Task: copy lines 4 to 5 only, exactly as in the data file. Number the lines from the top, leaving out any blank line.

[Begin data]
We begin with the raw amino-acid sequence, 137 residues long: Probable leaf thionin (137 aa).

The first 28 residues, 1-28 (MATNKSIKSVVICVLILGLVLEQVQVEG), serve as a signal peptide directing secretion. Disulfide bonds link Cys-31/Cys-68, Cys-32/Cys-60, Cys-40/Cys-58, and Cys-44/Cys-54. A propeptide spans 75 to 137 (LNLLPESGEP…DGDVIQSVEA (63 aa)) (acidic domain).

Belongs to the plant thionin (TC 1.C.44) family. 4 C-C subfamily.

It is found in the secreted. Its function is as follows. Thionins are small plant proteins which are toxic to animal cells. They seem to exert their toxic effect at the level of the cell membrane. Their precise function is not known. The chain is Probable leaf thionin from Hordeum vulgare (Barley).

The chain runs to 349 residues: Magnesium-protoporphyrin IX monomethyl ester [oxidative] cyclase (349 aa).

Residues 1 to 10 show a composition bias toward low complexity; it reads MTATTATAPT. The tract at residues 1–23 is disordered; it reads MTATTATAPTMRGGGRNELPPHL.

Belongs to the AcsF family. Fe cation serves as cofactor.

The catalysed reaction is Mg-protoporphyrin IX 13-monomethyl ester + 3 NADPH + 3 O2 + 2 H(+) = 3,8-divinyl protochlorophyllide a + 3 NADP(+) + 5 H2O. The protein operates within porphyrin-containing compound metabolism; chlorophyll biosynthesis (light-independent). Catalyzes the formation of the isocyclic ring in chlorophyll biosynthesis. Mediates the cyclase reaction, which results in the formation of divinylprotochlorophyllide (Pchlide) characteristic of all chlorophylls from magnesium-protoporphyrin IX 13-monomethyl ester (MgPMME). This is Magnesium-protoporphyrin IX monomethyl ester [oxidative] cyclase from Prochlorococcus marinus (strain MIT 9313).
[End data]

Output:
It is found in the secreted. Its function is as follows. Thionins are small plant proteins which are toxic to animal cells. They seem to exert their toxic effect at the level of the cell membrane. Their precise function is not known. The chain is Probable leaf thionin from Hordeum vulgare (Barley).

The chain runs to 349 residues: Magnesium-protoporphyrin IX monomethyl ester [oxidative] cyclase (349 aa).